Elmore leaned forward on his desk. "I am the president of an organization known as the Society of the Silver Stake. The purpose of the organization is to hunt down Restoration vampires and kill them; I’m sure you’ve heard of the Vampire Restoration League. Our past members include, George Washington, Abraham Lincoln and Theodore Roosevelt to name a few."
Pierre knew of the Restoration Vampire League, but he had never heard anyone confirm the existence of the Society of the Silver Stake
Pierre had heard whispers of the organization, but he always considered them rumors. He knew vampire-hunting societies popped up over the years, but few seemed to last
Pierre responded, "The problem with these organizations is they assume all vampires are Restoration vampires or somehow inherently evil. They aren't. I for one am not a Restoration vampire or evil. I don't seek to destroy humans. In fact, I have tried for hundreds of years to preserve humans and vampires."
Thompson listened. Then he responded, "I know that. That's how we found out about you."
"What is it that you want then?"
"We would like for you to keep a watch out and inform us of vampires who present a threat to humans. In exchange, we promise to do our best to make sure humans will not hunt down good vampires. We will follow your direction as to who you think need to be hunted down."
"That sounds reasonable."
Elmore smiled. “I’m glad you feel that way.”
The men shook hands. Pierre turned to leave, glancing at the Picasso like painting. “It is a Picasso,” said Elmore.
“He had a different way of seeing the world as do you.” Pierre nodded his head in agreement. “Pierre we will need you some day. I don’t know when, but someday. So be ready.”
And the day had finally come.
Pierre had worked with the society in way or another for decades now. Occasionally he went on vampire hunts with members. During the Reagan Administration, Washington was replete with vampires, many of them doing the president’s bidding.
Presidents were supposed to be against Restoration vampires, but Reagan turned a blind eye—or he didn’t know about them at all.
Restoration vampires came up with the idea of heightened criminal penalties for crack, and they also advocated for and helped build many private prisons.
Ultimately they failed because they couldn’t coordinate their efforts. This is usually what happened. But something was different now. Pierre couldn’t put his finger on it, but he knew the conditions were ripe.
Bridgett didn't see Agent Thomas Watson coming, but she felt a presence near her desk. When she looked up she saw Agent Watson. He smiled at her.
“What’s up Wahoo?”
Bridgett smiled. Agent Watson liked to give Bridgett a hard time for being a UVA fan, especially considering they were a basketball powerhouse. And Watson was a UNC fan, and UNC usually had the more formidable team.
"Something bothering you?
“Phew,” Watson breathed out, “that shit-bag.”
"Yeah…that shit-bag. Something’s different about him. He weirds me out”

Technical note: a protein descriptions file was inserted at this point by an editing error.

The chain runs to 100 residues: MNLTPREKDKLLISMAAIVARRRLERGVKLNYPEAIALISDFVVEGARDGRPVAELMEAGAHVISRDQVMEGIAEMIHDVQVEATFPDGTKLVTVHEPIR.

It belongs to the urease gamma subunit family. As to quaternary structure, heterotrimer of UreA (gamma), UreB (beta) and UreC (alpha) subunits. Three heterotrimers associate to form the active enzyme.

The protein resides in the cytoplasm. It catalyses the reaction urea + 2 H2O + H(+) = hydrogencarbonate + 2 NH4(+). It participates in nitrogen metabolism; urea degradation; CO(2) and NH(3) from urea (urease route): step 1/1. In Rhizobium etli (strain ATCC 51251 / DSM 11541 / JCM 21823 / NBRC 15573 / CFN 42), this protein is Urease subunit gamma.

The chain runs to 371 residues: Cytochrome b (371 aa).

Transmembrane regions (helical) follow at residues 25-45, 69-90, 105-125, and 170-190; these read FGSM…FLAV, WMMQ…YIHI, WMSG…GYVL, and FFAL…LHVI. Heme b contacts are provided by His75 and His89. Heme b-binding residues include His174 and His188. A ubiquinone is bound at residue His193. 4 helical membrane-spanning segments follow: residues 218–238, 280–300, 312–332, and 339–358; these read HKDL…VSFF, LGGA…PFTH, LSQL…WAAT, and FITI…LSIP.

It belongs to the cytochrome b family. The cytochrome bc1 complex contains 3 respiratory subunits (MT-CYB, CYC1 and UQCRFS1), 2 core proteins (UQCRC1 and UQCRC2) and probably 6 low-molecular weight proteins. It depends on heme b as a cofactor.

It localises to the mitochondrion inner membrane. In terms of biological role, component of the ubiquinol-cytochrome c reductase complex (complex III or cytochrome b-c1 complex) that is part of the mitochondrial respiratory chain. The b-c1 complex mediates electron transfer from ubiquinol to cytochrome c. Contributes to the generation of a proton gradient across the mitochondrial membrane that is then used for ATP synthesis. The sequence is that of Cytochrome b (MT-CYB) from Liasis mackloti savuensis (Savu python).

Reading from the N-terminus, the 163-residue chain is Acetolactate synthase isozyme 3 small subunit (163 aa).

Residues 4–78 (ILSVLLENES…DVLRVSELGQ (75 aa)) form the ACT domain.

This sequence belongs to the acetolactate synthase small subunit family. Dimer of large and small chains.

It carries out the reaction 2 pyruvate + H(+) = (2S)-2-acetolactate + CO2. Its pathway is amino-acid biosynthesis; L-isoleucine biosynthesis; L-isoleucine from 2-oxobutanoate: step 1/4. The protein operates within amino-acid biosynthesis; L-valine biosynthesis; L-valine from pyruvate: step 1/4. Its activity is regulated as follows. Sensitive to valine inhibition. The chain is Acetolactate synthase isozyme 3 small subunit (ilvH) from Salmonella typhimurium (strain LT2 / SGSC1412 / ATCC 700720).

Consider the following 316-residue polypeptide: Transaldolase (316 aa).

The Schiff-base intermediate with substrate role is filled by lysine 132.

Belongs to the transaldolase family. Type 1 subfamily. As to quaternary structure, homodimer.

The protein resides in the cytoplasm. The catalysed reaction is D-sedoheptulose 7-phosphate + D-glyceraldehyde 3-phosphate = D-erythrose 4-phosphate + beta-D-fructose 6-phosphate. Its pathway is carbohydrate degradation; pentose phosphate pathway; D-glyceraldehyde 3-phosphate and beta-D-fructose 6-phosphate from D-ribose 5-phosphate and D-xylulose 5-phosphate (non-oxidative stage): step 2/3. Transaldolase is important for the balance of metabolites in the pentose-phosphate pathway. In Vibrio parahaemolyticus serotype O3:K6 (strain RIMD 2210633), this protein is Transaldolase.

“Maybe he found some skank and got himself some.” Agent Watson loved to rip on people working in Washington he thought were tools. And there were a lot according to what he told Bridgett.
“Yeah,” she laughed, “maybe he did.”
Watson turned and walked away.
Something about Fletcher unnerved her. She’d always been an imaginative girl, and this meant she scared easy. After all, she did sleep with the bathroom light on, and she ran and jumped into the bed lest something reach out and grab her leg. And all the stuff she had read and seen online upset her even if the sources were dubious.
But she wasn’t sure. Something was different.
She kept trying to read the day’s headlines. She had work to do, and she couldn't explain to her boss, the press secretary, if she was unable to her job. If she told him the truth, he would think she was crazy, and he probably would have been right.
Bridgett stared at her computer background of one palm tree on an isolated beach with aquamarine water. She wondered if she could ever relax again. Even if she could go to a
One thing at a time, she thought. One thing at a time, and don’t panic unnecessarily. Most of the things she worried about never happened anyway.
Agent Watson walked down the hallway from Bridgett’s office. He wondered how many weighty issues had been pondered in this place. What should he make of Fletcher Turner?
Fletcher Turner’s supposed transformation interested him. Given what Watson knew about vampires, he suspected Fletcher had been turned into a vampire. But he wondered where it happened.
Agent Watson checked Homeland Security travel databases, and he saw Fletcher had been to Paris within the past few weeks. Given the large number of vampires in Paris and the Restoration Vampire League’s presence there, he believed Fletcher, if he were turned into a vampire, it likely happened in Paris.
As luck would have it, and he had some vacation coming up. He would take his vacation and explore Paris while investigating Fletcher’s activities. Maybe he would find something. He was sure he would encounter vampires, but he needed to get to the bottom of everything.
Agent Watson knew of virtually no vampires he liked. He tolerated Pierre Leblanc, and he wanted to believe the best about Leblanc. But he was a vampire, and vampires couldn't be trusted. He knew they needed Leblanc though. It was an odd marriage he had to admit, but a necessary one. As Sun Tzu said, "An enemy of my enemy is my friend."
But he kept his distance; he only wanted to deal with Leblanc when he had to deal with him. Hopefully that wouldn’t be often.
Watson felt better about the vampire hunters through. He did feel a fondness for the new vampire hunter Roland Walker. He knew Roland possessed a steely resolve. He also liked William Magnum because he was like Dr. Van Helsing. Magnum always seemed to know what to do. And he wasn’t afraid or at least he didn’t show it.
It comforted Agent Watson to know men like Magnum and now Roland fought the good fight. As a fan of the TV show 24, he liked to believe Magnum and Roland were like two Jack Bauer's. "Jesus," he thought, "one was enough."